Choosing the Most Effective Roof Ventilation System for Your Structure
Intake and Exhaust
“Ventilate” comes from the Latin word for “to fan.” Simply put, it’s the action of moving air. Out with the hot. In with the cool. And that’s exactly how ventilation works. It provides conditions that allow air to flow. Every time stale, overheated air in your home or attic is vented out and fresh air is pulled in to replace it, you have what is known as an “air exchange.”
But ventilation is much more than a simple breeze blowing through your house. It’s a process that provides a steady, high volume of air movement. Think about it as a system of components, all sized and positioned to provide constant intake and exhaust of air.
Evaluate your needs.
There are a number of variables to consider when selecting the most effective ventilation system for your home. Before you make any decisions, go up into your attic and take a look around. A sure sign of poor ventilation is an unbearably hot attic in the summer. Another thing to check is evidence of moisture, such as mold, mildew, rusted nail heads, damp or compressed insulation or wood rot.
Once you’ve completed a general inspection of your attic, look for ventilation systems already in place, such as gable vents or roof louvers. Note the size and locations of each. Do the same with intake vents, including soffit and eave vents.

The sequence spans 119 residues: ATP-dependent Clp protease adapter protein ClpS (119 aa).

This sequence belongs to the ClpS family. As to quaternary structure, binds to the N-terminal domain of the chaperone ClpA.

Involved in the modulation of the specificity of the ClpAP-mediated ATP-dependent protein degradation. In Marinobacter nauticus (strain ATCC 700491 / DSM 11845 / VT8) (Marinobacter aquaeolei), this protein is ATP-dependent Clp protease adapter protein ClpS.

Finally, make an estimate of the square footage of your attic. Most are slightly larger than the size of one floor in your home. You’ll need this figure to make sure you install adequate ventilation.
If your roof pitch is 7/12 to 10/12, plan to add 20% to your calculation for vent requirements; 30% for roof pitches of 11/12 and steeper.
According to most building codes, you need one square foot of vent area for each 150 square feet of attic floor space. The minimum is one square foot for every 300 square feet of attic floor space if there is a vapor retarder or the space is balanced between the ridge and intake vents. A balanced ventilation system means about 50 percent of the required ventilating area should be provided by exhaust vents in the upper portion of your attic with the remaining 50 percent provided by intake vents.
Please remember, building codes specify the minimum amount of ventilation. You may want to increase the requirement to ensure proper ventilation.
Too many times, homeowners install products that short-circuit their ventilation system. When designing a ventilation system, avoid these common pitfalls:
Using a combination of different types of exhaust vents, like power vents with ridge vents. In this case, competing vents pull air from each other instead of from soffit vents. Underestimating your ventilation needs. Remember that 15 roof louvers or 5 turbine vents would be needed to provide the same ventilation as 42 feet of ridge vent on the same house. Installing exhaust vents without adequate intake. An effective balance of intake and exhaust must be achieved to properly ventilate your home. The flow of air in your attic is limited to the amount of intake.
Installing a ridge vent that doesn’t have an external baffle to increase air flow and protect from weather infiltration.